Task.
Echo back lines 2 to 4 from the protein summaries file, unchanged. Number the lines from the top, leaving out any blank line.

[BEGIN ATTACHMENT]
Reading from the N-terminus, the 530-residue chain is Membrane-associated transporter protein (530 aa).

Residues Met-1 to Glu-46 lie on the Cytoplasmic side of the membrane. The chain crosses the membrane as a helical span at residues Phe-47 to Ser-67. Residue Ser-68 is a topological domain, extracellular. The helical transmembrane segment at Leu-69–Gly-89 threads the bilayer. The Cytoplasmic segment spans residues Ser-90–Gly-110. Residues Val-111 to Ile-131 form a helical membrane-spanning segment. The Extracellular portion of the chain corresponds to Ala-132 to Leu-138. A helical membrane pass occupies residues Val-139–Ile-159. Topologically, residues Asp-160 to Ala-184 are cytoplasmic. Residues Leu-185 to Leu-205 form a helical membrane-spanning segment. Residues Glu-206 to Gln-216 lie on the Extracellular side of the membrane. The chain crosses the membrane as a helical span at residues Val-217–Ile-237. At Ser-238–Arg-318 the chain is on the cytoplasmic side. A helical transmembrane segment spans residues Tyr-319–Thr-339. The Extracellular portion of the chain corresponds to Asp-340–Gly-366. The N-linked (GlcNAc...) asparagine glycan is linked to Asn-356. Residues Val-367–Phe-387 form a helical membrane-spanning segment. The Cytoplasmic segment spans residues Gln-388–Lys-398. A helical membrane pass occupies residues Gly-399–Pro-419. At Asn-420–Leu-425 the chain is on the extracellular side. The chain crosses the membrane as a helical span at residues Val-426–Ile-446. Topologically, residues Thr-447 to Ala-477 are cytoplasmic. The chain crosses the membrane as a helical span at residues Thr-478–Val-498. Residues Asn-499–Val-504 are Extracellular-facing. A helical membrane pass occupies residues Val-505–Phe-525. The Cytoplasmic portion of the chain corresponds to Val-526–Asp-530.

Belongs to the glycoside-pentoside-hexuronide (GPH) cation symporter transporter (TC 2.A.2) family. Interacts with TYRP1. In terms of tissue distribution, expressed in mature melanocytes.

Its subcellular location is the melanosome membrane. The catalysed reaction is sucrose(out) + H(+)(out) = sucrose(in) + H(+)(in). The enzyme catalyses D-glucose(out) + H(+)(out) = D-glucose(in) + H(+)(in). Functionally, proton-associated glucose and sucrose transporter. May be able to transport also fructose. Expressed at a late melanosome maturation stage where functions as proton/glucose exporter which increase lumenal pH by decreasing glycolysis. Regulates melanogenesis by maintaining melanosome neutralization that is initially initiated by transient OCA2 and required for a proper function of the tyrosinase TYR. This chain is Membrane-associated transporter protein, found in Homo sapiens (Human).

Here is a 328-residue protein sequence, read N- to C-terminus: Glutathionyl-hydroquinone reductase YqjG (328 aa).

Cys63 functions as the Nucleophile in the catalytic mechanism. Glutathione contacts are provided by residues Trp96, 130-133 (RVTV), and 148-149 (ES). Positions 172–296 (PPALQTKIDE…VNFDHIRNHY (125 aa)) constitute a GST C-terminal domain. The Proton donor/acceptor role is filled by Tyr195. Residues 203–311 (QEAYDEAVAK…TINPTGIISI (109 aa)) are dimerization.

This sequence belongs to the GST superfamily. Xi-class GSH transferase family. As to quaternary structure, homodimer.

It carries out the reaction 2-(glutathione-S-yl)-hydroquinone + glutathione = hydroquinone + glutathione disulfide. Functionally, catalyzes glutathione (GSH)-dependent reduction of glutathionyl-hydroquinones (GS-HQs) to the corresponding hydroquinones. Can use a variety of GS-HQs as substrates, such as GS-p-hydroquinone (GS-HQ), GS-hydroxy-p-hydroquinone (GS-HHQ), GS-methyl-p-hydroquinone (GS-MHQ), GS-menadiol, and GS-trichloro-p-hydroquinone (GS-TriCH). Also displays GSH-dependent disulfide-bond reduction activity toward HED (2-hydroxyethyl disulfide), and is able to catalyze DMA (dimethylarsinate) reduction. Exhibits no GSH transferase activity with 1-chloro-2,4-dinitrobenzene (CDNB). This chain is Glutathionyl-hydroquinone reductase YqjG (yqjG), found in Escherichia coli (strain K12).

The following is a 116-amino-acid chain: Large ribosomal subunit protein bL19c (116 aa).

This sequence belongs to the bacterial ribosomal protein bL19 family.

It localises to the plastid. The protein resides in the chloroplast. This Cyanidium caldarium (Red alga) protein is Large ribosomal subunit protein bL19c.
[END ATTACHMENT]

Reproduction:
Residues Met-1 to Glu-46 lie on the Cytoplasmic side of the membrane. The chain crosses the membrane as a helical span at residues Phe-47 to Ser-67. Residue Ser-68 is a topological domain, extracellular. The helical transmembrane segment at Leu-69–Gly-89 threads the bilayer. The Cytoplasmic segment spans residues Ser-90–Gly-110. Residues Val-111 to Ile-131 form a helical membrane-spanning segment. The Extracellular portion of the chain corresponds to Ala-132 to Leu-138. A helical membrane pass occupies residues Val-139–Ile-159. Topologically, residues Asp-160 to Ala-184 are cytoplasmic. Residues Leu-185 to Leu-205 form a helical membrane-spanning segment. Residues Glu-206 to Gln-216 lie on the Extracellular side of the membrane. The chain crosses the membrane as a helical span at residues Val-217–Ile-237. At Ser-238–Arg-318 the chain is on the cytoplasmic side. A helical transmembrane segment spans residues Tyr-319–Thr-339. The Extracellular portion of the chain corresponds to Asp-340–Gly-366. The N-linked (GlcNAc...) asparagine glycan is linked to Asn-356. Residues Val-367–Phe-387 form a helical membrane-spanning segment. The Cytoplasmic segment spans residues Gln-388–Lys-398. A helical membrane pass occupies residues Gly-399–Pro-419. At Asn-420–Leu-425 the chain is on the extracellular side. The chain crosses the membrane as a helical span at residues Val-426–Ile-446. Topologically, residues Thr-447 to Ala-477 are cytoplasmic. The chain crosses the membrane as a helical span at residues Thr-478–Val-498. Residues Asn-499–Val-504 are Extracellular-facing. A helical membrane pass occupies residues Val-505–Phe-525. The Cytoplasmic portion of the chain corresponds to Val-526–Asp-530.

Belongs to the glycoside-pentoside-hexuronide (GPH) cation symporter transporter (TC 2.A.2) family. Interacts with TYRP1. In terms of tissue distribution, expressed in mature melanocytes.

Its subcellular location is the melanosome membrane. The catalysed reaction is sucrose(out) + H(+)(out) = sucrose(in) + H(+)(in). The enzyme catalyses D-glucose(out) + H(+)(out) = D-glucose(in) + H(+)(in). Functionally, proton-associated glucose and sucrose transporter. May be able to transport also fructose. Expressed at a late melanosome maturation stage where functions as proton/glucose exporter which increase lumenal pH by decreasing glycolysis. Regulates melanogenesis by maintaining melanosome neutralization that is initially initiated by transient OCA2 and required for a proper function of the tyrosinase TYR. This chain is Membrane-associated transporter protein, found in Homo sapiens (Human).